I must have acquired a case of the deadly Second Sleeve Syndrome. The last four inches of this sleeve seemed to take weeks, they were like pulling teeth. It took many alternating rounds of caffeine, alcohol and lemon sherbet (not all at the same time) to power though them. I just don't see how the other sleeve is going to get knitted without another long airplane ride someplace. Paris? Rome?
The first section of the sleeve is easy, because you can knit it on circular needles, and after the first three inches you get to do a decrease row, which is exciting. But then, horror of horrors, you have to switch to double-pointed needles for the rest of the way up. That's another 13 inches of rather dull K4 P1 ribbing on 5 pointy little sticks.
But let's put that out of our minds for now, I have a soup recipe for you. This nippy weather has me craving soup, so I made up some black bean soup the other night and it was lovely. It's also very, very easy. Bon apétit!
one-sleeved black bean soup
1 medium-sized onion
4 cloves garlic
2 cans black beans, rinsed & drained
1 tsp cumin
1/2 tsp dried ancho pepper
1 Tbsp vegetable oil
4 cups water, vegetable stock or chicken stock
salt and pepper to taste
hot sauce to taste
Cut up the onion and carrot and put them into the food processor with the garlic. Chop them very fine. Heat up the oil in a large saucepan, and then stick the processed veggies in there. Saute until the onions are translucent and beginning to turn golden, about 5-6 minutes. Add the cumin and ancho (if you don't have ancho, just use chili powder), and some salt and pepper. Saute another minute or two.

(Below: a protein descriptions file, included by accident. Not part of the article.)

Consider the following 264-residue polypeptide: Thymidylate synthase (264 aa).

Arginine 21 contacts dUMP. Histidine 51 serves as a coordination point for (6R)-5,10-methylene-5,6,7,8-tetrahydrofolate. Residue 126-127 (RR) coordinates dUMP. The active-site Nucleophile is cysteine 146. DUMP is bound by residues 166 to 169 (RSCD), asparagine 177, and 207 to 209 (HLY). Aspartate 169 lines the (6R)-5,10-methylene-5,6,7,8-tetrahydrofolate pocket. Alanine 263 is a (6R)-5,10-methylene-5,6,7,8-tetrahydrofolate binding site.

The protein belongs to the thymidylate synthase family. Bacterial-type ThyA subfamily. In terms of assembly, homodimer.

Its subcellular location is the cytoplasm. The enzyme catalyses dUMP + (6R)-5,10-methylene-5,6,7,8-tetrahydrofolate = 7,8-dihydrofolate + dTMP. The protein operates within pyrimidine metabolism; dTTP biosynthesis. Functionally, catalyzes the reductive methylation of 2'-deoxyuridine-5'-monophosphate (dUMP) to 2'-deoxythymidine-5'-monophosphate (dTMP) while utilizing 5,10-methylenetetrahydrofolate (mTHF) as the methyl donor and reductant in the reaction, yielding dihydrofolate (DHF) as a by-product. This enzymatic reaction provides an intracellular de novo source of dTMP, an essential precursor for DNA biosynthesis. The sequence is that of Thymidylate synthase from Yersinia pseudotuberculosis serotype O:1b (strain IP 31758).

Now add the beans and about half the water/stock to the saucepan. Bring to a boil and then turn down the heat. Let the beans simmer and soften for about 10 minutes.
Use a heat-proof container to scoop out about 2 cups of your nascent soup, dump it into the food processor and puree. Then pour the puree back into the saucepan. Add the rest of the water/stock and stir well. You will have a nice, smooth soup with some chunky whole beans in it. If you like the whole thing smooth, then puree the whole mess before you add the rest of the water/stock to the pan.
Simmer your soup for as long as you can stand it (try to get 15 minutes in there at least), then shake in some hot sauce and eat dinner. This soup is great with a dollop of sour cream on top, served with salad and crusty bread. But it's also perfectly nice all by itself.